More footsteps sounded on the deck plates, and then another figure blotted out the light from the overhead. This one was female, wearing the white coveralls of a physician over a compact frame that suggested she got plenty of exercise. A name strip on her right breast read Corama. Auburn hair was cut short around a face covered in freckles. Disinterested blue-gray eyes looked at me over a frown of concentration as she held a diagnostic wand to my forehead, momentarily blocking my vision.
I tried to speak, but it came out a gurgle.
“Shush,” she murmured. The diagnostic device chimed, an incongruously pleasant sound. She move the device to my chest, and set it down on bare skin, which was when I realized I was unclothed. Mostly. I wore a set of shorts. Still wore them, my brain said, which I didn’t understand. She started prodding my abdomen with unpleasantly strong fingers. The device chimed, again, and she slowly ran it over each of my limbs in turn.
The physician straightened and turned away from me, and even the shapeless coveralls couldn’t conceal the curves under it. And I wasn’t the only one to notice. Crind had retreated to the corner of the small compartment, and turned a burning gaze on Dr. Corama. An unpleasant suspicion gelled in that part of my mind not suffused with misery.
“This man is suffering from a concussion, as well as stasis shock. Who put a concussed prisoner under stasis sleep? That’s incredibly unethical, as well as stupidly dangerous.” She bit off the words. I was glad she wasn’t angry at me.
“I don’t know, Doc,” the first voice said, back to the original tired monotone I’d first heard. “Manifest lists Convict D315B9-57 as one Burtran Avender, convicted of embezzlement and fraud, sentenced to five years in the mines. Doesn’t say anything about a concussion or stasis.” A note of irritated confusion crept into the voice. “Doesn’t even say anything about solitary confinement. He should have been in a bunk room with the others.”
“Well, he’s not likely to be violent, or he wouldn’t have been sent to where he could work off his debt to society,” the physician responded, twisting that last phrase into a mockery that set a chill of dread settling into my unresponsive limbs. Dr. Corama held something up to her mouth and spoke. “Willems? Yeah, get a float cart up here. On the prisoner transport. There’s an anomaly, but he’s got a concussion. No, I’m not having him carried down. Float cart, I said. I’ll wait here. Yeah, he’s the only one needs attention. Everybody else has the bumps and bruises you’d expect.”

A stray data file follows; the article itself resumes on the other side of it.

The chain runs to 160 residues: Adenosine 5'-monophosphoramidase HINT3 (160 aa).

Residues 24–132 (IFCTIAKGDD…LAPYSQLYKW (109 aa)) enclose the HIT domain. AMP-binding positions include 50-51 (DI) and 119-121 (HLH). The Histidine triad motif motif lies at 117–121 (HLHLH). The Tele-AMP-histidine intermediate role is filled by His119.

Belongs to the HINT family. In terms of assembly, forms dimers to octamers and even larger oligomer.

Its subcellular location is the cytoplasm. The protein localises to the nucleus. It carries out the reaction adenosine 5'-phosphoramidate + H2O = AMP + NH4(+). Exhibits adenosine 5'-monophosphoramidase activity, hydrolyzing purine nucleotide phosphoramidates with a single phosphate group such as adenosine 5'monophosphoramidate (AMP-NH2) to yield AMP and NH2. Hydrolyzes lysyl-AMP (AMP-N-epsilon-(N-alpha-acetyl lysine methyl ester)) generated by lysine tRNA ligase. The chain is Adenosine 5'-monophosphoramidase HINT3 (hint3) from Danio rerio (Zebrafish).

She lowered the communicator and turned back to the unseen first voice.
“Regim, I’m taking him to the infirmary for treatment,” she raised her voice over his protests. “I’ll use the restraints, but they’re unnecessary. He can barely move on his own, and he’ll probably need to be in bed for at least a few days, just for stasis shock alone.” A note of humor entered her voice, and I imagined she was smiling, though I could only see her backside. And the unpleasantly watchful Crind. “Just tell the Warden I bullied you.”
Regim sighed in acquiescence. “Out, Crind.” That worthy jumped, and the unwholesome light in the guard’s eyes turned briefly to fear before he turned and stumped out the door and out of my vision. Dr. Corama blocked me from seeing the elusive Regim as he followed his minion.
“Well, Mr. Burtran Avender,” the physician said as she looked down at me, “we’re going to do our best to get you healthy and hale, but you’re going to have to cooperate. Too many of your fellow convicts think the infirmary is a place to play silly buggers. They forget that I’ve got a control rod, too, and my orderlies are all hospital corpsmen in Her Majesty’s Assault Corp. So if you think you’ll be able to get away with anything, I’d really recommend against it.” She shut her mouth, lips pressed into a firm line.
Even if I’d been able to protest my innocence, I didn’t think she’d have been swayed, but I still couldn’t do more than inarticulately gurgle. The nausea began to subside, but it was immediately replaced by a bubbling stew of dread and apprehension overlaying the still-fresh pain of betrayal and rejection.